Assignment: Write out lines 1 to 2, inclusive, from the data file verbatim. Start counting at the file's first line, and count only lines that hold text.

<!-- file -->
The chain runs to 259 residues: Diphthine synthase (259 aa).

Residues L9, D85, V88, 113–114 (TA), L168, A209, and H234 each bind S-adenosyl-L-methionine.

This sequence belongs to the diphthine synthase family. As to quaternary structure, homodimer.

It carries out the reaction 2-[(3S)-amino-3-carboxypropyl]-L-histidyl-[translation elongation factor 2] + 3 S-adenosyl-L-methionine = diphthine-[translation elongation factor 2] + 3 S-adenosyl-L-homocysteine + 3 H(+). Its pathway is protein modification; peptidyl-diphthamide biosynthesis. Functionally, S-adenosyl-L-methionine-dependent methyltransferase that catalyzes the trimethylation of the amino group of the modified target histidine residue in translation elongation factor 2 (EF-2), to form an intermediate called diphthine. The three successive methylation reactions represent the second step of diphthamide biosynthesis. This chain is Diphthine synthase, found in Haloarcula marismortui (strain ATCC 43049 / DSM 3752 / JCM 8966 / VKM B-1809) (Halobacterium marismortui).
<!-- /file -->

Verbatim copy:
The chain runs to 259 residues: Diphthine synthase (259 aa).

Residues L9, D85, V88, 113–114 (TA), L168, A209, and H234 each bind S-adenosyl-L-methionine.